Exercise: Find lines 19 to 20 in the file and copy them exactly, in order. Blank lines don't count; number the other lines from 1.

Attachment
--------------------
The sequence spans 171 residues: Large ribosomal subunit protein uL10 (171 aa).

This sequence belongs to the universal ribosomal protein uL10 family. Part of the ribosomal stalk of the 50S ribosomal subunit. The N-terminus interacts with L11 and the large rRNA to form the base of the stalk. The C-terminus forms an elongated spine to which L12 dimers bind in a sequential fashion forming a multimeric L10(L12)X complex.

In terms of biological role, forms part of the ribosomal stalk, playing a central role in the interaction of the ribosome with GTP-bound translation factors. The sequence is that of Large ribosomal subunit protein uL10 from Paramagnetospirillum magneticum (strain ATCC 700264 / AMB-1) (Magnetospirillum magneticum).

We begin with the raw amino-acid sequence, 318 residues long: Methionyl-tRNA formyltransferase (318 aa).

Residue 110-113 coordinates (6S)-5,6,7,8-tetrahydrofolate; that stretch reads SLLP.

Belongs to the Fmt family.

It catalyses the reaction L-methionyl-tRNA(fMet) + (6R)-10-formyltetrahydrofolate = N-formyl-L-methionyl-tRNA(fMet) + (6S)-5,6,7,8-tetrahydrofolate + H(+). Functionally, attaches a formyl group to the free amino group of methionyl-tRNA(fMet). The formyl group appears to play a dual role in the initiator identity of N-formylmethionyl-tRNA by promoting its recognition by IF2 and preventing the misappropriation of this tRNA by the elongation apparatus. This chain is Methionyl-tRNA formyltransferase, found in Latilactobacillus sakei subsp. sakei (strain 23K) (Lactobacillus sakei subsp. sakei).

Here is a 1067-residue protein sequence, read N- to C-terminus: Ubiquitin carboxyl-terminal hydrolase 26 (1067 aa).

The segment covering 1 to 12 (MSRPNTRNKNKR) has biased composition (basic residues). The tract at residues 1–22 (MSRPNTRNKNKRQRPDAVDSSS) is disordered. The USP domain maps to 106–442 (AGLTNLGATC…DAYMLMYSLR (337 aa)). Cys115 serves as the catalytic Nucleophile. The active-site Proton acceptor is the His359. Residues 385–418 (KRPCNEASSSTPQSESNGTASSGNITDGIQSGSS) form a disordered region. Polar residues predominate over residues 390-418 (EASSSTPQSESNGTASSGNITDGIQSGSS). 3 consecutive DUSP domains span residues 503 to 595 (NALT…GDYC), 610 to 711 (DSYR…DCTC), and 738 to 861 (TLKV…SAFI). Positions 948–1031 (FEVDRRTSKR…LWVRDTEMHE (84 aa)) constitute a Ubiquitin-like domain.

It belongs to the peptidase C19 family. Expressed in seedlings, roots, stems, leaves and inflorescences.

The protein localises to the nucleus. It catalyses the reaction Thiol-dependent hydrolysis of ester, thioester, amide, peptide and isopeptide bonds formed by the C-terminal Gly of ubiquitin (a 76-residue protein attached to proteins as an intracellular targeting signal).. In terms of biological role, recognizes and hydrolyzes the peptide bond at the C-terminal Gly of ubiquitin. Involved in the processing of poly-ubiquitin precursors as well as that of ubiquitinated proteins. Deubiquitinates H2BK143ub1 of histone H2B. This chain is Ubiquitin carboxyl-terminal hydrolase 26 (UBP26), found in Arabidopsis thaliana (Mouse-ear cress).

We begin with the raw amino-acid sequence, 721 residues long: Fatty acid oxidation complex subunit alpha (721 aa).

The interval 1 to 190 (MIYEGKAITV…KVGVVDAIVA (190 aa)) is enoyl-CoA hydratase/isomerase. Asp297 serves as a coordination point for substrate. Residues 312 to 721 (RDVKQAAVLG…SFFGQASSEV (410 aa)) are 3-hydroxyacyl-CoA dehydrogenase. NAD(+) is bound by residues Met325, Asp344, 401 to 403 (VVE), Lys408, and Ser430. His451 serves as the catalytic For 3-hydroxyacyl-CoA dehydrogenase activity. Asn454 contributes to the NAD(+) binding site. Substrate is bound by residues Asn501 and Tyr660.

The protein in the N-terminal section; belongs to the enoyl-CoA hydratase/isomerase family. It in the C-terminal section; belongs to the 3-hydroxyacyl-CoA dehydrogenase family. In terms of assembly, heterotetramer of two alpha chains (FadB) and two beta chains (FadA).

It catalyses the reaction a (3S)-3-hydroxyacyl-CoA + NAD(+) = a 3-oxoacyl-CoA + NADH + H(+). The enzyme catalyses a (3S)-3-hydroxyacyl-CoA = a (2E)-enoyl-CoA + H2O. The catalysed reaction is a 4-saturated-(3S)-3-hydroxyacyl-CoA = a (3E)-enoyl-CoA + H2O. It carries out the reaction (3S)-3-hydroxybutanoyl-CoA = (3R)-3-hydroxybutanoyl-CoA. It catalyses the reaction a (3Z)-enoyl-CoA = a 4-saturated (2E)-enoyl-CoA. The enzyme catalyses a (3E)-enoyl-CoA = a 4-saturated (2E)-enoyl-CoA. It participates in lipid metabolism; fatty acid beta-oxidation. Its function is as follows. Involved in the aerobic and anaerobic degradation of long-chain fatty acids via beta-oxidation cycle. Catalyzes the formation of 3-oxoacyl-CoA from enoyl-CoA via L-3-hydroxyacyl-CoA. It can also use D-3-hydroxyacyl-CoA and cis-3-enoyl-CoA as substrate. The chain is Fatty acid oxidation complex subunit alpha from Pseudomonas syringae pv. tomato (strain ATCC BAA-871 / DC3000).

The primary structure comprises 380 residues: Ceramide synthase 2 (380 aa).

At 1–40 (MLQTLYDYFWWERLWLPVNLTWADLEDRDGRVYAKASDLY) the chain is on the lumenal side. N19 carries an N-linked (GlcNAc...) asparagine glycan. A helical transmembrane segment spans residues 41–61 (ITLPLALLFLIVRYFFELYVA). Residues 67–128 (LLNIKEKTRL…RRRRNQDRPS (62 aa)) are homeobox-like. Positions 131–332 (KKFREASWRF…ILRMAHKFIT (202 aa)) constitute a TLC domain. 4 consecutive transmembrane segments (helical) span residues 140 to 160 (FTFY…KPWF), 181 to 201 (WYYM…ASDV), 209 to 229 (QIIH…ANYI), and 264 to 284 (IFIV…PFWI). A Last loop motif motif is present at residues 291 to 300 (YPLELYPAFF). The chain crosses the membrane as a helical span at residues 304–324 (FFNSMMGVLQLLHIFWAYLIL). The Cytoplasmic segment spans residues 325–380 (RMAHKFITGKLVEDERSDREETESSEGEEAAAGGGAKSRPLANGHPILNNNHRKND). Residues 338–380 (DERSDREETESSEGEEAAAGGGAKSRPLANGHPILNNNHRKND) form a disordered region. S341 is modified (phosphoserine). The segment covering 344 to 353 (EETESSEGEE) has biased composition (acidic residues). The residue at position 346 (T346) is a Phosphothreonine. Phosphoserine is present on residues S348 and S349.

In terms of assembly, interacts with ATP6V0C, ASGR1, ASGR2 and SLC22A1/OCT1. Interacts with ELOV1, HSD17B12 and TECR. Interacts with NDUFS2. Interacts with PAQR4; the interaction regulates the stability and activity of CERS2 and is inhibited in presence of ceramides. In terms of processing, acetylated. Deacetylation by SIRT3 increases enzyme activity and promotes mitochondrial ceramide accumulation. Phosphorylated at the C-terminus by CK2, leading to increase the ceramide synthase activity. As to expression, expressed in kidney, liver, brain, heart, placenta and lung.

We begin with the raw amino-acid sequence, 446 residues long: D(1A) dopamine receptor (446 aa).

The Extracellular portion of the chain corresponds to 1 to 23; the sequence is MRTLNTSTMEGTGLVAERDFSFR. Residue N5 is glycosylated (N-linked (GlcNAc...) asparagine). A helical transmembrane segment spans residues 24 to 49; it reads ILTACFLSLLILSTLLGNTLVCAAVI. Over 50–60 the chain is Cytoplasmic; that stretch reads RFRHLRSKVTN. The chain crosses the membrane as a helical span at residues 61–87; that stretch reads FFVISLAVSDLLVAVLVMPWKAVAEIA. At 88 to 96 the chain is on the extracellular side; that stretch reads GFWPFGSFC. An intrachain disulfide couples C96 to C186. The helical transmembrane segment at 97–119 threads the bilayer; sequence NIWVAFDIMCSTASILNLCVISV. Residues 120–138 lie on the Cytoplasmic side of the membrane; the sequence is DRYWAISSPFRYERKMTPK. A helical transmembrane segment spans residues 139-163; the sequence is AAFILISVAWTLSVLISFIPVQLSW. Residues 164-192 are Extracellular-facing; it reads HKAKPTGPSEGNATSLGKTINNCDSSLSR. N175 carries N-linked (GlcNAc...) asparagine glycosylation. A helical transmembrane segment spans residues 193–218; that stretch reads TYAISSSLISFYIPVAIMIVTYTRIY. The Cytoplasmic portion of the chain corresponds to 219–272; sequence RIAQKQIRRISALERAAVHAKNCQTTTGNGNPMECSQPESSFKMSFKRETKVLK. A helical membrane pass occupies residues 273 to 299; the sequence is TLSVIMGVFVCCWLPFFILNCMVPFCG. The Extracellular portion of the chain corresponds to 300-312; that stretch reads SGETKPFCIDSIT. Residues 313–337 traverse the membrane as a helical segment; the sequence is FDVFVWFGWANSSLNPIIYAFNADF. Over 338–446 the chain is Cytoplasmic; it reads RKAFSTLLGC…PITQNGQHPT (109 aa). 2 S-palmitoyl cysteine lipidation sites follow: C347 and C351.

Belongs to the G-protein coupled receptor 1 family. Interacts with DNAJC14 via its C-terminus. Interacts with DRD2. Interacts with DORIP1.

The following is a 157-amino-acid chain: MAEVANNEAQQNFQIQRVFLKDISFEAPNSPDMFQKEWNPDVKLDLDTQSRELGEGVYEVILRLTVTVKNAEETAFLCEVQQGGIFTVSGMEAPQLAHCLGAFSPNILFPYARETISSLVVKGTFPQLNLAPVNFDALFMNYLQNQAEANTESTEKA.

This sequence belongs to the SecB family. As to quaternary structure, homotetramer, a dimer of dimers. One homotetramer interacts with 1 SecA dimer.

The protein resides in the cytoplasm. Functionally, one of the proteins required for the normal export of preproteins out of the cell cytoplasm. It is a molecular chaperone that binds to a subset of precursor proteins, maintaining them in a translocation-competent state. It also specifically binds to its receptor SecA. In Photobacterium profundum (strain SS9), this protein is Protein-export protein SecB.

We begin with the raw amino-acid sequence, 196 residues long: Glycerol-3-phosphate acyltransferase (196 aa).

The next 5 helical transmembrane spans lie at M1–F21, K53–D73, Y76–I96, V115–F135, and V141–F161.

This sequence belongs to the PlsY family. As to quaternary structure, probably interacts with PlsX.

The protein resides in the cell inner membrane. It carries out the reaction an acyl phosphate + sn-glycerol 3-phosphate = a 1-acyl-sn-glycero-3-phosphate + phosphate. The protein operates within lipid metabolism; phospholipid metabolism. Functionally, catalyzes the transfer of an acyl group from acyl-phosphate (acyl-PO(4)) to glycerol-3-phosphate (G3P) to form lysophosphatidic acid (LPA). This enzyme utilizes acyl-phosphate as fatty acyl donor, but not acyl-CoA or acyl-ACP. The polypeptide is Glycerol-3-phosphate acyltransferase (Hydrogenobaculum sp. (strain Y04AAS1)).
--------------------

We begin with the raw amino-acid sequence, 446 residues long: D(1A) dopamine receptor (446 aa).

The Extracellular portion of the chain corresponds to 1 to 23; the sequence is MRTLNTSTMEGTGLVAERDFSFR. Residue N5 is glycosylated (N-linked (GlcNAc...) asparagine). A helical transmembrane segment spans residues 24 to 49; it reads ILTACFLSLLILSTLLGNTLVCAAVI. Over 50–60 the chain is Cytoplasmic; that stretch reads RFRHLRSKVTN. The chain crosses the membrane as a helical span at residues 61–87; that stretch reads FFVISLAVSDLLVAVLVMPWKAVAEIA. At 88 to 96 the chain is on the extracellular side; that stretch reads GFWPFGSFC. An intrachain disulfide couples C96 to C186. The helical transmembrane segment at 97–119 threads the bilayer; sequence NIWVAFDIMCSTASILNLCVISV. Residues 120–138 lie on the Cytoplasmic side of the membrane; the sequence is DRYWAISSPFRYERKMTPK. A helical transmembrane segment spans residues 139-163; the sequence is AAFILISVAWTLSVLISFIPVQLSW. Residues 164-192 are Extracellular-facing; it reads HKAKPTGPSEGNATSLGKTINNCDSSLSR. N175 carries N-linked (GlcNAc...) asparagine glycosylation. A helical transmembrane segment spans residues 193–218; that stretch reads TYAISSSLISFYIPVAIMIVTYTRIY. The Cytoplasmic portion of the chain corresponds to 219–272; sequence RIAQKQIRRISALERAAVHAKNCQTTTGNGNPMECSQPESSFKMSFKRETKVLK. A helical membrane pass occupies residues 273 to 299; the sequence is TLSVIMGVFVCCWLPFFILNCMVPFCG. The Extracellular portion of the chain corresponds to 300-312; that stretch reads SGETKPFCIDSIT. Residues 313–337 traverse the membrane as a helical segment; the sequence is FDVFVWFGWANSSLNPIIYAFNADF. Over 338–446 the chain is Cytoplasmic; it reads RKAFSTLLGC…PITQNGQHPT (109 aa). 2 S-palmitoyl cysteine lipidation sites follow: C347 and C351.